Usually, I get to spend a long weekend in August on retreat with my writer buds. This year August didn’t work for us so we switched to September. I’m writing this while at the cabin in the woods, and let me tell you, it’s been utterly delightful.

Usually I come to these weekends with a serious goal: write a certain number of pages, get through revisions, brainstorm a new book. This time was different. I just finished a heavy-duty round of revisions on the next Comeback Cove book. I have no contracts for more books. I’m contemplating new directions in writing, and I’m fresh off a summer spent chauffeuring, entertaining, organizing, and squeezing in pockets of work. It’s been an intense couple of months, and I was ready to spend some time catching up on many things that got pushed aside.

So that’s what I’ve been doing.

It hasn’t been a slacker weekend by any means. I arrived with a list of assorted projects – plans to make, schedules to create, emails to draft. There were books to be read and research to be done and newsletters to catch up on. None of it was urgent but all of it was necessary. Without the pressure of a deadline, I was finally able to put all those diddly tasks first, to work my way through the list and finally feel like I was a little bit ahead, if only for a moment.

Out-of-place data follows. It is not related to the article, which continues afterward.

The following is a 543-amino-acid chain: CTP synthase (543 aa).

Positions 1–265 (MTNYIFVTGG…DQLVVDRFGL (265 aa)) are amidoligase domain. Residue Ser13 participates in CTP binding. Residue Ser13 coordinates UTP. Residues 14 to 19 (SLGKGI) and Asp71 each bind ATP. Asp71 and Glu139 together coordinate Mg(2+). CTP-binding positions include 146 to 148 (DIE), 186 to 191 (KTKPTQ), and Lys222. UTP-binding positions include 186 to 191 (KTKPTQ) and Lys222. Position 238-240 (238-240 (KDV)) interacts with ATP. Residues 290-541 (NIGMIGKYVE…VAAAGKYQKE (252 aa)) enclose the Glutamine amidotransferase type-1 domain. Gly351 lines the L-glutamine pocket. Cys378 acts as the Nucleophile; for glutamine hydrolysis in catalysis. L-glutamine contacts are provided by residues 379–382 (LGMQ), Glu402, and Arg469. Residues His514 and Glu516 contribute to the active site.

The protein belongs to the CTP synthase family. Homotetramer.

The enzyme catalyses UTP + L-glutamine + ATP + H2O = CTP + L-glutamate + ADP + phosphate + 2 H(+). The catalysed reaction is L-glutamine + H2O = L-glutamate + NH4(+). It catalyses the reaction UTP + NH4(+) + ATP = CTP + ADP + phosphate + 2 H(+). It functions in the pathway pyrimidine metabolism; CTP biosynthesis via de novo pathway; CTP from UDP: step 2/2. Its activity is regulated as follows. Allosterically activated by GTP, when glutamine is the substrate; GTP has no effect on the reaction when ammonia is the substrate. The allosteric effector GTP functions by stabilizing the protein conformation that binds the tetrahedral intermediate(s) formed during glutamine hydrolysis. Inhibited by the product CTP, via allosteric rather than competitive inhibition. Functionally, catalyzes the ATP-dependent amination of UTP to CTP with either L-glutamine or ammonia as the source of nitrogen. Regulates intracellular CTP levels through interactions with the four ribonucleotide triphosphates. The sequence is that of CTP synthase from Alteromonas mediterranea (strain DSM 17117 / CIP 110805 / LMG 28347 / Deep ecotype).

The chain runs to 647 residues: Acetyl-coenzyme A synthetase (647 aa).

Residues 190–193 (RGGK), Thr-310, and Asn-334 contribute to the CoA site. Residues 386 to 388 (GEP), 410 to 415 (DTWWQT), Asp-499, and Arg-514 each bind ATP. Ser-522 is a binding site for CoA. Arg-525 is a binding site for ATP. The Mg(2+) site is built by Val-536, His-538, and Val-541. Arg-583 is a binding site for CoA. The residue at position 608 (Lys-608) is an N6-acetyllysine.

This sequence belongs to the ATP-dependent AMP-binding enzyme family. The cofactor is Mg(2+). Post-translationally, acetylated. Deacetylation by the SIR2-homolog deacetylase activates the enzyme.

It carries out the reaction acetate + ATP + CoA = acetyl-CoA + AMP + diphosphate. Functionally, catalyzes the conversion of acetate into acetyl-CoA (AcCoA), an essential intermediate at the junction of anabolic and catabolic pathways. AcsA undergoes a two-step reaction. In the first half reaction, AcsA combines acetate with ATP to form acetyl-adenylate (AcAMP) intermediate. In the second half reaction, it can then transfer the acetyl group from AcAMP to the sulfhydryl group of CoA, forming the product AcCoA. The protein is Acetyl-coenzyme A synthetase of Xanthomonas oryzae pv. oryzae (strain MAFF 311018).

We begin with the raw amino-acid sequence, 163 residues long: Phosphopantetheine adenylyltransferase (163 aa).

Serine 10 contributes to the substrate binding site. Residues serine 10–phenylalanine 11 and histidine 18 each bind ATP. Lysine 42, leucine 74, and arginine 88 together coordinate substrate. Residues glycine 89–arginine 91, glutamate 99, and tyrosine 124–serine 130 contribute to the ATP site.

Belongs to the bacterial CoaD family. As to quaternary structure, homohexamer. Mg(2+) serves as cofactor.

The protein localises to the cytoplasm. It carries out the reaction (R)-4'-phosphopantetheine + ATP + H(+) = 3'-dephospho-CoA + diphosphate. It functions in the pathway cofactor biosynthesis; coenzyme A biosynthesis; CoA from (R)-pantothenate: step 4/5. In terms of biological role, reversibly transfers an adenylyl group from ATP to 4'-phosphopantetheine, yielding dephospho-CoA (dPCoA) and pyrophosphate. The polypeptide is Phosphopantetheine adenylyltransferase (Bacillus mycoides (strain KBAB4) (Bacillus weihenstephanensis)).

But in between the projects, I’m reading. Sort of for research, but mostly for fun.

And at night, there are movies: The Intern, Cool Runnings, Fifty First Dates.

And in the early mornings, there is knitting! I haven’t knit in far too long. But before we left, I dug out some gorgeous salmon-colored aran wool and found a fast & easy pattern on Ravelry and tossed everything into my bag. It’s cast on and in progress.

And always, of course, there is laughter and group brainstorming and the thunk of walnuts falling off the trees behind us and the babble of the creek below us as we sit outside with our laptops.

I have always found writing retreats to be incredibly useful. There’s something amazing about spending a few days totally immersed in the world of the story.

But there’s also something amazing and restorative about spending a few days hitting the reset button.